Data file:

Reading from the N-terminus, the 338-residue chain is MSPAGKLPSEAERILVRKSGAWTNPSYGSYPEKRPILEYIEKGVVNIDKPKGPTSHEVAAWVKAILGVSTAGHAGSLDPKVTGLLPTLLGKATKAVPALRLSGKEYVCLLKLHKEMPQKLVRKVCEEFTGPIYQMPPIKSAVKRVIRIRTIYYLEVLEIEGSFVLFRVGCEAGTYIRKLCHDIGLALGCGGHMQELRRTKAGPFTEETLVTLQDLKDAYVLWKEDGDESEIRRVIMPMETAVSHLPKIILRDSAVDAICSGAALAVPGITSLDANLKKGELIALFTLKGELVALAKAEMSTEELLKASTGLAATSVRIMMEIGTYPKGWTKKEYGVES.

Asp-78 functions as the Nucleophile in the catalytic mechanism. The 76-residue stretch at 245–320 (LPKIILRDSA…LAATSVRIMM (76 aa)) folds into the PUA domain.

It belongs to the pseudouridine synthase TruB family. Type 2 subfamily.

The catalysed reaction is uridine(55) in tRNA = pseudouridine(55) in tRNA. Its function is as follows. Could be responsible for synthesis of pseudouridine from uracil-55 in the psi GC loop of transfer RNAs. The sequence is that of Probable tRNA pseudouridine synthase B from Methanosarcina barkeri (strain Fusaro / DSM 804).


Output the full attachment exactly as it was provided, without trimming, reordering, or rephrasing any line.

Reading from the N-terminus, the 338-residue chain is MSPAGKLPSEAERILVRKSGAWTNPSYGSYPEKRPILEYIEKGVVNIDKPKGPTSHEVAAWVKAILGVSTAGHAGSLDPKVTGLLPTLLGKATKAVPALRLSGKEYVCLLKLHKEMPQKLVRKVCEEFTGPIYQMPPIKSAVKRVIRIRTIYYLEVLEIEGSFVLFRVGCEAGTYIRKLCHDIGLALGCGGHMQELRRTKAGPFTEETLVTLQDLKDAYVLWKEDGDESEIRRVIMPMETAVSHLPKIILRDSAVDAICSGAALAVPGITSLDANLKKGELIALFTLKGELVALAKAEMSTEELLKASTGLAATSVRIMMEIGTYPKGWTKKEYGVES.

Asp-78 functions as the Nucleophile in the catalytic mechanism. The 76-residue stretch at 245–320 (LPKIILRDSA…LAATSVRIMM (76 aa)) folds into the PUA domain.

It belongs to the pseudouridine synthase TruB family. Type 2 subfamily.

The catalysed reaction is uridine(55) in tRNA = pseudouridine(55) in tRNA. Its function is as follows. Could be responsible for synthesis of pseudouridine from uracil-55 in the psi GC loop of transfer RNAs. The sequence is that of Probable tRNA pseudouridine synthase B from Methanosarcina barkeri (strain Fusaro / DSM 804).